By Ari Braverman
The jet arcs over the plains, carrying the woman toward her family obligation. The closer she gets to her native geography the more raw and receptive she becomes.
Once, years ago, her English teacher said, “If you poke me, do I not squeak?”
It’s like that, the woman thinks, except it’s the world poking, and she’s in public so she can’t make a sound. This is perhaps a side effect of contemporary living: she, a human animal, was never meant to travel so quickly.
Now everything hurts and feels good at the same time.
The woman interprets the interior of the plane as a vast, communal living room.
Right before takeoff, a young man in a cropped Capote coat had sauntered toward her down the aisle. His khaki-colored hair swept back toward his crown. The passenger drew herself up taller in her seat, prepared to make conversation because his beauty convinced her he was a good person. But he had swung into row seven and the woman walking behind him—effortless, long-limbed, dark, chic even in sweatpants—folded herself into the same compartment. When she pulled a handful of natural hair out of her collar and pushed it over her shoulder, the woman could smell her perfume.
“Yeah, babe, you’re right as per usual,” said this other passenger. “But the point is that I didn’t know that I didn’t know those things. So how could I have done differently?” And she leaned over to kiss the handsome man with her whole mouth.
Hearing an admission of such a human foible from someone so glamorous, the woman decided she adored them both.
Now, twenty-thousand feet over the surface of the earth, instead of reading her book, she watches them cuddle and share a water bottle. From behind, she can almost believe their cheekbones convey a moral message. It is obvious they have money but it doesn’t matter whether it is earned or inherited; their grace remains the same.
After a while they settle down into a single shape, sharing a long gray scarf like a blanket.
With only thirty minutes from touch-down, they still haven’t moved. The passenger retrieves two mandarins from her carry-on, peels and eats them both, feeling furiously, swallowing the seeds.
Back home, she lives with her own lover in a small house on a cul-de-sac. She thinks of his small teeth and predictable sense of humor. Of his reliability and scrotum. Her phone contains a message in which he bids her a safe flight, as though his courtesy could prevent a plane crash.
Still staring at the couple in row seven, the passenger considers that such a finale might be the best way to go. The least-lonely option. A surge of filial adoration warms the inside of her body. She thinks about the community the three of them might make among themselves, if only they knew she was there, behind them, brimming with love. She imagines touching their bodies as the plane tumbles out of its trajectory, the imminence of death obliterating the personal boundaries that have always disappointed her.
She’d tell them: “I very much believe in God, but only when things are going bad for me,” and afterward her heart would be light. Her new companions would nod silently, thrust beyond language by the extremity of their situation, grateful for her honesty. The woman might smooth the hair away from her temples, or push a tear away from the bridge of her nose. She thinks of their arms around her amidst all the noise, the rushing air, the alarms, the nausea, the crying, the ugliness in everyone’s face.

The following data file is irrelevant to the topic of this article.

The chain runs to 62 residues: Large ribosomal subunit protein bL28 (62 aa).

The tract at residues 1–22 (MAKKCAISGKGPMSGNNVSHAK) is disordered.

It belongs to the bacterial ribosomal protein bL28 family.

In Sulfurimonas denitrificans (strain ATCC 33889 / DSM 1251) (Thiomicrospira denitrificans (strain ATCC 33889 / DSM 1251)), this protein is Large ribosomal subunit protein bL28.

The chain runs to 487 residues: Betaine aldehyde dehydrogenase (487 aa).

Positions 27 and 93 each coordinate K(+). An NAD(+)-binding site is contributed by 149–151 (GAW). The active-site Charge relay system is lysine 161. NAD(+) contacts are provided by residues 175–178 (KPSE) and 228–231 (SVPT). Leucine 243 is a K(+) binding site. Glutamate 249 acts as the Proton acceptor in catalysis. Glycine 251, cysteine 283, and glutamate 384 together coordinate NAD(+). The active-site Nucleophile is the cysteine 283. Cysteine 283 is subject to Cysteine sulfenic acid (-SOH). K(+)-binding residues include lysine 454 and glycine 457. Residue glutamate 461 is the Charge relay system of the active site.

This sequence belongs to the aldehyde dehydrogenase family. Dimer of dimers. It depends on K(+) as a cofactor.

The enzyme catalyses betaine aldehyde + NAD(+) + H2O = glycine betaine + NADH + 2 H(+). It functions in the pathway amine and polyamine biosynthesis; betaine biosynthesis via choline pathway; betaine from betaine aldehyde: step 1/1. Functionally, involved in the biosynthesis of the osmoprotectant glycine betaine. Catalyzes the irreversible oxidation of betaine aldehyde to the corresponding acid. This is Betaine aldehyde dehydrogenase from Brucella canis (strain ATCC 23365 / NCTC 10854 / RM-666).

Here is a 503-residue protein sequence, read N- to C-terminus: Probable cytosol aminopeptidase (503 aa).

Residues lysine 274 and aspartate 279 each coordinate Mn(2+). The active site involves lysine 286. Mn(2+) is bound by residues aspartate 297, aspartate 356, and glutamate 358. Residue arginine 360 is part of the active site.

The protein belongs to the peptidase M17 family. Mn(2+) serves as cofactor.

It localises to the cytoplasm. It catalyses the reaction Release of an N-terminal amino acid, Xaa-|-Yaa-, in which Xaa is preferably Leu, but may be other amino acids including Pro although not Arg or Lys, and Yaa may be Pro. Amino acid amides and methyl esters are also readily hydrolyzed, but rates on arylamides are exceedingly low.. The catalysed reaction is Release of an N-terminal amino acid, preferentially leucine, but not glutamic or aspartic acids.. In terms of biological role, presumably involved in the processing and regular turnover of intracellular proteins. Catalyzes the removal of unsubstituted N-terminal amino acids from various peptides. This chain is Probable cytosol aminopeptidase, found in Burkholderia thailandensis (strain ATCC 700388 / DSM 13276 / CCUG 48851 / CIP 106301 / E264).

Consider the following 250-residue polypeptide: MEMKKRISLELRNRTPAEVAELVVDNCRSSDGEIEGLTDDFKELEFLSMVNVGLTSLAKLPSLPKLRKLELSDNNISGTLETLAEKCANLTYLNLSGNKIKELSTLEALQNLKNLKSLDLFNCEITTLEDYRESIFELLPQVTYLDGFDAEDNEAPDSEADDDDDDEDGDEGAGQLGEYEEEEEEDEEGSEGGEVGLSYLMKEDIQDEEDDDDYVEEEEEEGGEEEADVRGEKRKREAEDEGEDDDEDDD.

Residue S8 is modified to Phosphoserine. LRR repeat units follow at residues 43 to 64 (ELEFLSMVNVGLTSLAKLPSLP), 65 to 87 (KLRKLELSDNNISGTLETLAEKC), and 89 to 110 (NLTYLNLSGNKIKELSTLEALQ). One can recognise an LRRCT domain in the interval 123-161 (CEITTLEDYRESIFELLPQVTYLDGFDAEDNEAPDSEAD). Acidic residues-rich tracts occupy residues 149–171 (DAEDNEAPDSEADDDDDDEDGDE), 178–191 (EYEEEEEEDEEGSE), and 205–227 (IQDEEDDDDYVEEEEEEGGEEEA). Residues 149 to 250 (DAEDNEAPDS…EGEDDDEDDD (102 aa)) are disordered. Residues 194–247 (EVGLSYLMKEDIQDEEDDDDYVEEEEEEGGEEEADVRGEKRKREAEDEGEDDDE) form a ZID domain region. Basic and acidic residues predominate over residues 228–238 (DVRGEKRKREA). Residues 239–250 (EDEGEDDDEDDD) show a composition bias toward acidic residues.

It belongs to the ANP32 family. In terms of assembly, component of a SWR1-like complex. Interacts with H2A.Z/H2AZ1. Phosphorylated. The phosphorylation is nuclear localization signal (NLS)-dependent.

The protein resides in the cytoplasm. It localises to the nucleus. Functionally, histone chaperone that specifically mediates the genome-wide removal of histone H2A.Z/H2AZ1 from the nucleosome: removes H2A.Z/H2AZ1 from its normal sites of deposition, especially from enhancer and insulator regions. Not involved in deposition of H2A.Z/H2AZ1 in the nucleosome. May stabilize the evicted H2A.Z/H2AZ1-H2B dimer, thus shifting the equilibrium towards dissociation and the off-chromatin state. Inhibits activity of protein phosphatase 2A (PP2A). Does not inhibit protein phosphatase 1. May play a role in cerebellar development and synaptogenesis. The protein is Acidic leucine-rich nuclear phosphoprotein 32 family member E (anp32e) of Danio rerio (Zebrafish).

Her row-mate, a fat person whose elbow has colonized the armrest for an hour, does not factor into this fantasy because it is erotic.
The peels have become sticky in the passenger’s fist but she can’t drop them onto the floor and won’t allow herself to hide them in the chair pocket at her knees. The barf-bag is long gone; she needs a trashcan.
She decides to take her refuse to the bathroom in order to walk past the couple, up and down the aisle, to force them, gently, to contend with her presence as she has contended with theirs. A tiny reckoning. To know for certain if she could ever belong to their little family, if only for the duration of the crash.
Standing, though, she can see their eyes are closed. She sits back down.
Looking out the porthole window, the passenger believes she can comprehend the vastness of the North American continent. Frontage roads parcel the winter farmland into squares, where thicker lines indicate an occasional highway, all of it bound by a single unknown county.
When she looks up again, the couple in row seven has shifted positions and she can see their hands again. The man’s wedding ring—big, custom-made—glitters in the overhead light. The passenger takes a photograph of it on her phone.
The voice, when it comes to her, resonates with the round tones of her own heritage.
“Cute, aren’t they?” he says.
“It’s nice, right? Seeing a happy couple. It’s a rare thing, anymore.”
“Would you like something to drink? Coffee, tea, pop?” This final word strikes her. She wants to laugh until her jaw falls off. Pop. Pop!
“I have these.” Her voice cracks and she shows the flight attendant her sticky handful.
“I’m sorry, hon, I’m only doing beverage service right now,” he says. Wrinkles frame his mouth and deepen when he smiles. The skin along his jaw looks loose, like her mother’s. Is he laughing at her? She wants to touch his hand, explain herself and the photo, but says instead “Well I’ll probably be here when you come back.”
Ari Braverman is from Iowa City and Denver by way of New Orleans. She was awarded a 2015 De Alba Fellowship from Columbia University, was a semi-finalist in the 2016 American Short(er) Fiction Contest, and was nominated for a 2016 Pushcart Prize. Some of her recent stories have appeared in BOMB, in the newest issue of Tammy Journal and at SmokeLong Quarterly. She is an assistant editor for Conjunctions and lives in Harlem, New York.